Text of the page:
The four Cs franchise leaders can follow in response to the coronavirus crisis | Global Franchise
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Wednesday 19th January, 2022

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The four Cs franchise leaders can follow in response to the coronavirus crisis


The four Cs franchise leaders can follow in response to the coronavirus crisis

Two recessions and three hurricanes were just a few things 15-year franchise owner Christy Wilson Delk experienced when running her own franchise business. Here, she shares advice on how business leaders can respond to the challenges ahead.

Two recessions and three hurricanes were just a few things 15-year franchise owner Christy Wilson Delk experienced when running her own franchise business. Here, she shares advice on how business leaders can respond to the challenges ahead.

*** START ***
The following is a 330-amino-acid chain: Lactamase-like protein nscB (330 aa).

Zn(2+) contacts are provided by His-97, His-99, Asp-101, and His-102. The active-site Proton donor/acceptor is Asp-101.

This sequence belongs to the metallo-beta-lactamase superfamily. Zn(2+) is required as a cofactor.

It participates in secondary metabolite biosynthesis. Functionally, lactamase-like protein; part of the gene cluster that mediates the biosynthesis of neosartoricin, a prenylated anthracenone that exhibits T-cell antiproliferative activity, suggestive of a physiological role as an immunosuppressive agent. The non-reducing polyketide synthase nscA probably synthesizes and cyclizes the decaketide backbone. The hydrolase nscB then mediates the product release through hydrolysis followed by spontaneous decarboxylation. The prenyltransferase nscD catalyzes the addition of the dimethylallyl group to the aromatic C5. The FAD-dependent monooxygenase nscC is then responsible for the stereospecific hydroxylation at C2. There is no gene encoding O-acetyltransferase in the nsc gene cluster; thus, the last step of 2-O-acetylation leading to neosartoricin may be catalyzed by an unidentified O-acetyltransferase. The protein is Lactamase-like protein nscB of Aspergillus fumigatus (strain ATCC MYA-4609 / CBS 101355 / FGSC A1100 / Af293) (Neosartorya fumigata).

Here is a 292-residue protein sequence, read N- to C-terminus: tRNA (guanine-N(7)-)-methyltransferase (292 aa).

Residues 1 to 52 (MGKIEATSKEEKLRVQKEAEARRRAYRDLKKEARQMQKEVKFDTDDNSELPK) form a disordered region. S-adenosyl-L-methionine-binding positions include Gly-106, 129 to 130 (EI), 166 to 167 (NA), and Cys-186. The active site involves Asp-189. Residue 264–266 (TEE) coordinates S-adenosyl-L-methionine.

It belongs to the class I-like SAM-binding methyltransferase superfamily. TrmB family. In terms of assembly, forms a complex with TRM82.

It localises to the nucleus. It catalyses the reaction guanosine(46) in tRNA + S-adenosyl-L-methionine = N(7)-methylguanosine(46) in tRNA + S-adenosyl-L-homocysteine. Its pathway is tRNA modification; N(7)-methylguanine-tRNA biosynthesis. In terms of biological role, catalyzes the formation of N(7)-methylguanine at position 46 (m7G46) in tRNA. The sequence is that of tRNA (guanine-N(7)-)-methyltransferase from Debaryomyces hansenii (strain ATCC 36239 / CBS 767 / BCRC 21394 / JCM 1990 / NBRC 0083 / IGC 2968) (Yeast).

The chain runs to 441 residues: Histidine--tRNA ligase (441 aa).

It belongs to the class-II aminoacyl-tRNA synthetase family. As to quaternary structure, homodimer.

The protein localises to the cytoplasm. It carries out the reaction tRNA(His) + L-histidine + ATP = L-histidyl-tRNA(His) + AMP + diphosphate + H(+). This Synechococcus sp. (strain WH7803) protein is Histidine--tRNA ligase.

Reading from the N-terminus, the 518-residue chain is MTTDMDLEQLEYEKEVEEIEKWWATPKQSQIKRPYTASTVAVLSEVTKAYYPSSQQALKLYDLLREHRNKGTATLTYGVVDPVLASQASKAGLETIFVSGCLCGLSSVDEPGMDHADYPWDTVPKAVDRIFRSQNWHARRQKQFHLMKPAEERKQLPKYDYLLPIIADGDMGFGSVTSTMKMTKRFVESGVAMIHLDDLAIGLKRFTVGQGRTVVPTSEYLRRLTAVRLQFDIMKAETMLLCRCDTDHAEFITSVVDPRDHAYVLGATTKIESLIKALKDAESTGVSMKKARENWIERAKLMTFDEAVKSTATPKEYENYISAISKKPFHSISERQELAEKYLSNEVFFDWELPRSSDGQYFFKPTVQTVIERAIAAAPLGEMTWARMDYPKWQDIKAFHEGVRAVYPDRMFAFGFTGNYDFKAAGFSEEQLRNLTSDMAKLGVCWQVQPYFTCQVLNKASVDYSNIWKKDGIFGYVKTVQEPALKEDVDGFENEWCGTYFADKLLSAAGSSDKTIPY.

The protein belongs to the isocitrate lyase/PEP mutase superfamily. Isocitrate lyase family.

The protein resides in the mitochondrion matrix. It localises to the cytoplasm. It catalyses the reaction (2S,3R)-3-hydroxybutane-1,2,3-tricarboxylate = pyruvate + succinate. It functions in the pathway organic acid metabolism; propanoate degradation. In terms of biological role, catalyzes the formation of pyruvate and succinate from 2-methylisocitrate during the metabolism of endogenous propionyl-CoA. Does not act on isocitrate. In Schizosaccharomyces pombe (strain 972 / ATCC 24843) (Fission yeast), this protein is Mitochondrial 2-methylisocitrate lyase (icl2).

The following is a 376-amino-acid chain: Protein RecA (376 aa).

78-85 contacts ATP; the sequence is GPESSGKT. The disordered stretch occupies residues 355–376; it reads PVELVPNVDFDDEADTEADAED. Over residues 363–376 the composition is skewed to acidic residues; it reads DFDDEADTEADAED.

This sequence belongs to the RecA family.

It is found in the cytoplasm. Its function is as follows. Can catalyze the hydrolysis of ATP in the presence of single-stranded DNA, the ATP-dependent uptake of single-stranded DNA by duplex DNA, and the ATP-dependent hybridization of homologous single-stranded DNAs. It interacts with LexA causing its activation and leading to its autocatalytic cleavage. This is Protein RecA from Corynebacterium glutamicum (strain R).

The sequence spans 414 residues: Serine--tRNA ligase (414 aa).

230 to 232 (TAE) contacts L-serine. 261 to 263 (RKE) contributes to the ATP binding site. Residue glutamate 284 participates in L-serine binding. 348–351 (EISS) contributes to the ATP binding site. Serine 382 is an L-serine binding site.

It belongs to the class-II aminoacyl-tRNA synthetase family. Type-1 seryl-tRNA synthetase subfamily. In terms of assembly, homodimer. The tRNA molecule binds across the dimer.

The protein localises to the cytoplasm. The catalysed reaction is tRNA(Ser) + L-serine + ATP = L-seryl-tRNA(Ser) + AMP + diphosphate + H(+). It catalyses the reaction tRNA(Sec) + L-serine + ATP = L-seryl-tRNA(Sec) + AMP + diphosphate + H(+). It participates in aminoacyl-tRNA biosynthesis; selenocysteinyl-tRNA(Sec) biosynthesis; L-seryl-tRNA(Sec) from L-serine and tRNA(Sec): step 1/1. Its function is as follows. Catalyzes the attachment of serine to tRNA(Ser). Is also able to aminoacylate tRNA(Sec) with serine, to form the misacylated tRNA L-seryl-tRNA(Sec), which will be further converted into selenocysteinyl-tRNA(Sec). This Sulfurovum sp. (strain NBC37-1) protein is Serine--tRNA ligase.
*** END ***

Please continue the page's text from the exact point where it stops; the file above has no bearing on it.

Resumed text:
Most successful business owners have a crucial moment or event that forced them to start thinking about their businesses differently. Sometimes it takes something terrible to catapult us to a better, higher place. Enter the coronavirus.

As a 15-year franchise owner of a large early childhood center, I experienced many ‘bad’ things: 9/11, two recessions, three hurricanes, employee theft, and news crews at my door. These experiences and one extraordinary book (which I’ll namecheck later) led me to a better, more strategic way of running my business. I’m not sure what I would do if I were in your position today, but I know exactly where I would start.

The most important ‘C’ word for you right now is control. What can you control to keep your business intact? That’s where you should strategically focus your leadership capital for the next several weeks. Strategic leadership and focused planning will protect your business as we move through this new terrain together.